Dunn case has little to do with ‘Stand Your Ground’ law
The trial of Michael Dunn has worked the anti-gun crowd into a predictable tizzy over Florida’s stand your ground law. Briefly the facts of that case are that Dunn pulled into a gas station convenience store in Jacksonville, Florida. His fiancée went into the store.
Dunn then had a confrontation with one or more individuals in the car parked next to him. Dunn was apparently irritated because they were playing load music and asked that they turn it down. They did for a moment, but then turned it back up.
Dunn complained again. He claimed one of the individuals, Jordan Davis, pointed a shotgun at him. Dunn shot Jordon, who later died. The car began to drive off. Dunn then fired several more rounds at the fleeing vehicle. Dunn and his fiancée left the premises without reporting the incident. Dunn was arrested the next day. Jordon and the other individuals in the car were black. Dunn is white.
Angela Corey, the district attorney with questionable ethics whose office prosecuted George Zimmerman, sought a murder one conviction against Dunn. Her prosecutors went so far as to tell the jury that the state didn’t want anything less than a Murder One conviction, not murder two or a manslaughter conviction.
A jury found Dunn guilty of several counts of attempted murder and one of shooting into an occupied vehicle. On the murder one count, the jury hung.
The liberal media and blogosphere then went ballistic claiming that the jury somehow managed not to convict based on Florida’s “stand your ground” law.
Some “journalists” have gone even further, suggesting that stand your ground laws amount to an open season on black kids by whites armed with concealed carry permits whenever they “subjectively” fear they are in danger. This is nonsense.
Florida’s stand your ground law essentially says that if attacked in a place in which you have a right to be, you have no duty to retreat and can use reasonable force to defend yourself. Reasonable force includes deadly force if you are an innocent person and you reasonably believe you are in imminent danger of death or grievous bodily harm. This stand your ground law had little to do with the facts in Dunn’s case.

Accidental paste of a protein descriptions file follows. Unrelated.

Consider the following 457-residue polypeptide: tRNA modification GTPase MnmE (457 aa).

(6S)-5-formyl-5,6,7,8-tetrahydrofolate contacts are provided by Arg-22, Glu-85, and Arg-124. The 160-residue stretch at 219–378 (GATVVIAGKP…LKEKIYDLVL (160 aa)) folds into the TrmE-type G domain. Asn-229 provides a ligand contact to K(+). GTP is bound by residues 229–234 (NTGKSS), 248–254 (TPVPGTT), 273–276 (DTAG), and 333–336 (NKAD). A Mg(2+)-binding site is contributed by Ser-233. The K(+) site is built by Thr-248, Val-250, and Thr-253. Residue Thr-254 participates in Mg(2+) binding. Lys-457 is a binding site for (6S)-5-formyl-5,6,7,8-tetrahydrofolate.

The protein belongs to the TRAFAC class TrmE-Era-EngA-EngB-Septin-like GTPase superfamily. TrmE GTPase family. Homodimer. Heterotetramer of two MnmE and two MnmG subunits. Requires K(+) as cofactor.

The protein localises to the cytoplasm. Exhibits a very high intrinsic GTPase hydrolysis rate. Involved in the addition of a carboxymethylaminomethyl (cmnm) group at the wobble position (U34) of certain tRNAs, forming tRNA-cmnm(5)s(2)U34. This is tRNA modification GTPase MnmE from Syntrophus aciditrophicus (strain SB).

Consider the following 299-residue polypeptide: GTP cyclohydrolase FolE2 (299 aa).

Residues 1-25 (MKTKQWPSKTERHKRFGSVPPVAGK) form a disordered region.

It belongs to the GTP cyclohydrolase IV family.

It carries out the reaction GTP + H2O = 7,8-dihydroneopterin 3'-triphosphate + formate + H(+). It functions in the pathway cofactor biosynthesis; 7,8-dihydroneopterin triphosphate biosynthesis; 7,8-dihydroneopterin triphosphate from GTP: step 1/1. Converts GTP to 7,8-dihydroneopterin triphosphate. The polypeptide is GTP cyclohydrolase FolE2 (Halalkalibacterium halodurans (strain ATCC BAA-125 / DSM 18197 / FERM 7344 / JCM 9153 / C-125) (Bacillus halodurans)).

First of all, the duty to retreat from a lethal confrontation when safely possible has never been a majority rule in the United States. Rather it was a decided minority rule. Generally, stand your ground laws don’t materially change the substantive law of the states that adopt them. That is true with Florida’s law as well. The most notable aspect of the Florida statute is its opportunity for a pre-trial determination of self-defense to avoid the immense expense and anguish of subjecting someone to a criminal trial who has used force in self-defense. Stand your ground does not change the common law requirement for when deadly force may be used in self-defense.
Second, the “reasonable” standard is the benchmark in every state for the use of force. It is both a subjective and objective standard. Subjective from the standpoint of the person acting in a belief that self-defense is necessary, but objective in that the conduct is looked at from the standpoint of whether a reasonable person in the same circumstances would have acted similarly.
The reasonable standard is not new to the law. It is applied throughout the law of negligence, for example. In a self-defense situation, one can only use that much force as is reasonable under the circumstances.
One can use deadly force when one reasonably believes it is necessary to prevent imminent death or serious bodily harm to an innocent person (that innocent person can be the person acting in self-defense or a third person). One can be reasonably mistaken. For example, situations where cops have mistakenly shot kids playing with toy guns in circumstances where the cop reasonably thought he was in jeopardy but actually was not.
Third, even if there had been a duty to retreat under Florida law, Dunn would not have been required to retreat if in fact Davis pointed a shotgun at him. In retreat jurisdictions one is required to retreat if it can be done safely without jeopardy. One cannot easily and safely retreat from a firearm, though self-defense experts stress movement toward cover as a tactic to minimize the risk of getting shot. Dunn could not have run faster than 1100 feet per second (approximate muzzle velocity of 12 guage. Buckshot. 12 ga. slugs can have an even greater muzzle velocity in excess of 1600 ft./sec.).